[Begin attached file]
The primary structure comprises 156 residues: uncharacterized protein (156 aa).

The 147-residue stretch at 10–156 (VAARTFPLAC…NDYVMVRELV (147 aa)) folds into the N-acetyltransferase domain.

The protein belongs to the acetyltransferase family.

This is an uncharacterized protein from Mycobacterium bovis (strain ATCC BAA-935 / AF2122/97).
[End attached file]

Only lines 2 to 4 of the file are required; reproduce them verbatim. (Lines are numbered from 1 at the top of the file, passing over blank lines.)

The 147-residue stretch at 10–156 (VAARTFPLAC…NDYVMVRELV (147 aa)) folds into the N-acetyltransferase domain.

The protein belongs to the acetyltransferase family.

This is an uncharacterized protein from Mycobacterium bovis (strain ATCC BAA-935 / AF2122/97).